If the previous year’s form continues and the weather gods permit, this will be a weekly event right through until the end of March, so there’s plenty of time left to get yourself down there and sample the wares.

Curbside CafeThis week’s collection included The Greek Food Truck (souvlaki, haloumi and greek sausages), The Firetruck (smokey BBQ burgers), Curbside Café (lots of sliders), Nicce Chilean (hotdogs and empanadas), the Sichuan Spice trailer (street noodles and dumplings) and Santos Churros (for dessert).

I couldn’t go past The Firetruck’s BBQ pulled pork shoulder on brioche bun with fennel and bacon slaw, and chipotle mayo. Good smokiness without being overpowering and a pleasant mix of soft and crunchy on the tongue.

Firetruck burgerIt was also pleasing to see them supporting other local artisans with Wooden Spoons’ ice cream sandwiches for afters (I can vouch for these from past experience!).

I think Wellingtonians should get out there and support the food trucks as they add a fun aspect to our cityscape, allow you to try many things in one location, and acknowledge the chance these brave souls are taking in trying to get this mobile industry into gear (pun intended).

For next week I’m eyeing up those street noodles ….

Jano bistro

The yellow villa at 270 Willis Street holds special food and ambience memories for me (from the Citron days), and I think Jano Bistro might just carry on that tradition.

Jano bldgPierre-Alain Fenoux, French-born and trained, former Head Chef of Le Canard, and 2014 Chef of the Capital sees himself as an Alchemist of food constantly seeking new ideas and techniques, and promoting ‘bistronomy’ – the marriage of bistro and gastronomy (fine dining in a relaxed environment).

No pressure then.

The name Jano pays homage to Pierre’s French gardener grandfather and the learnings at his knee about local, fresh and seasonal (and yes, the kitchen at Jano is tiny to further inspire daily freshness and innovation – no freezers here).

So Jano is open weekdays from 7am-10amish for coffee (Flight) and muffins (check out their FB page for daily creations), weekends from 8am-3pm for brunch, and Tuesday to Sunday evenings for dinner.

Jano cabinetMy first visit was a Sunday lunch, and my second a Tuesday dinner. Both times were impressive, and I left thinking there’s some definite smarts in the kitchen here and some complexity and considerable attention to detail in what’s being presented.

Be it cooking techniques, flavour/texture combinations, overall presentation, table settings, service, etc, they seem to have it nailed.  Although I do wonder how they’ll maintain their very good price points for all of that – $17 brunch, $32 mains, $14 desserts.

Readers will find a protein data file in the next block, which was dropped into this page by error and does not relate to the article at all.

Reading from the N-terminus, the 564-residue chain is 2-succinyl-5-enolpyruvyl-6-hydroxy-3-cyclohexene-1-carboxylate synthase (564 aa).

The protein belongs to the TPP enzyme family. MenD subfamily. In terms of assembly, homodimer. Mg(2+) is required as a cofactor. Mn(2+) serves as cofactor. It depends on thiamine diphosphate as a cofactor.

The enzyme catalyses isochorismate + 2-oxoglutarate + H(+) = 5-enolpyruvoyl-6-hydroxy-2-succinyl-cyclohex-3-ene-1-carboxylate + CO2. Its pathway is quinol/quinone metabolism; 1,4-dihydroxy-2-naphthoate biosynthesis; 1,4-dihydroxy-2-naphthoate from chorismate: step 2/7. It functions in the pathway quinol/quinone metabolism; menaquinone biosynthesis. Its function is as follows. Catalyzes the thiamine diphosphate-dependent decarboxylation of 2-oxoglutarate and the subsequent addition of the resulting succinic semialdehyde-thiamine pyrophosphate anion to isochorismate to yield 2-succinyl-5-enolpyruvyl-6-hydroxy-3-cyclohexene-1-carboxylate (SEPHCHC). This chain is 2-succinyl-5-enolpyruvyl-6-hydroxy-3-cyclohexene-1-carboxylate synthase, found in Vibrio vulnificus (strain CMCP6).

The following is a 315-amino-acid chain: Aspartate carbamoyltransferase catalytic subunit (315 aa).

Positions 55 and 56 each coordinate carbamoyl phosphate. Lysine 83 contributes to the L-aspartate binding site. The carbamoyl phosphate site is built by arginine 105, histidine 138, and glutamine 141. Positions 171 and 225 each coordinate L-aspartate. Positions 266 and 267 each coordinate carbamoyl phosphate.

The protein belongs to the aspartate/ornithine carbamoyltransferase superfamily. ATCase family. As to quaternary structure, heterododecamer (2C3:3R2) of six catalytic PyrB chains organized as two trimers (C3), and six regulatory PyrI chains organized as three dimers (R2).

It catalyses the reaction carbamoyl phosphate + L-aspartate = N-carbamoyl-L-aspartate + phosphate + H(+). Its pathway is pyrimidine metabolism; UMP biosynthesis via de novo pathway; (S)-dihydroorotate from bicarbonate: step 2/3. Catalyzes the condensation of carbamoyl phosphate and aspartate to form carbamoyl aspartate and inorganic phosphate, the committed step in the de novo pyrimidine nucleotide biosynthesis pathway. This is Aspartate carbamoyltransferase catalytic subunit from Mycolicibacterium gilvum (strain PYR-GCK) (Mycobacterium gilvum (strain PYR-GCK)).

Now to the food specifically.

Jano parcelsThe smoked fish cake with asian-slaw, peanuts and chilli mayo was crisp, fresh, flavourful and beautifully presented (interesting slaw).

The crispy parcels of tomato ragu served with black pudding, confit egg and spinach were well rated for flavour combination and uniqueness (the confit egg having a yolk that held together when pierced inside its soft tender white).

The beef (Red Devon) two ways included a very visually appealing and tasty ‘building’ of beef rib.

The pork squares of deliciously slow cooked belly then crisped and served in a sweet corn, mushroom and chilli broth melted in the mouth.

Jano pork entreeThe apricot dessert of rosemary grilled apricots topped with soy custard and compressed apricot (intriguingly transparent) accompanied by a cashew nut crumble and small cubes of intense apricot was almost too pretty to eat.

And the Whittakers 72% Ghana with several densities, techniques and presentations of chocolate left the imbiber describing the chocolate mousse as the chocolate equivalent of a ripe fresh peach straight from the tree on a sunny mid-summers day.  Far out!

Jano dessertNext time I’m going for the unique Mebus Estate (Wairarapa) chardonnay served warm and only available at Jano, the cauliflower main (as interesting vegetarian dishes are a rarity), the cheese dessert (which is actually a mini salad built around the cheese being showcased at the time), and I’m going to sit in the outside courtyard along the side of the villa (weather gods permitting).

Jano outdoorThe wine list is interesting (a number available here only due to the small size and particular supplier they use) and there’s also a 7-course $95 degustation if you’d like to really push the boat out.

Fresh, simple and innovative with a dash of the unexpected? Absolutely yes.

And darned good value for the effort and care taken.

Paekakariki’s Perching Parrot

So you can tell its summer and I’m getting a little more riding in (motorised, yes).

Perch Parrot decorMy last sojourn out of the city took me to Paekakariki’s Perching Parrot cafe, Paekakariki meaning perching place of the kakariki – green parrot (bet you didn’t know that huh?, me neither prior to Friday).

So the Perching Parrot is a funky indoor/outdoor cafe in the main street of Paekakariki, doing lots of vegan and vegetarian dishes with fresh seasonal ingredients, a cabinetful of delicious-looking cakes and slices, and a great array of Siggy’s famous-on-the-coast pies (although these are not so vego), and Havana coffee.

Perch Parrot frittersMy spinach and feta fritters were fresh, tender and flavourful, and accompanied by a generous green salad.

The service was friendly and welcoming, there’s a good array of reading material and one can pop next door to the Beach Road Deli afterwards to buy goodies for a delicious home-made platter for dinner.

What more could one want?

7 Beach Road, Paekakariki.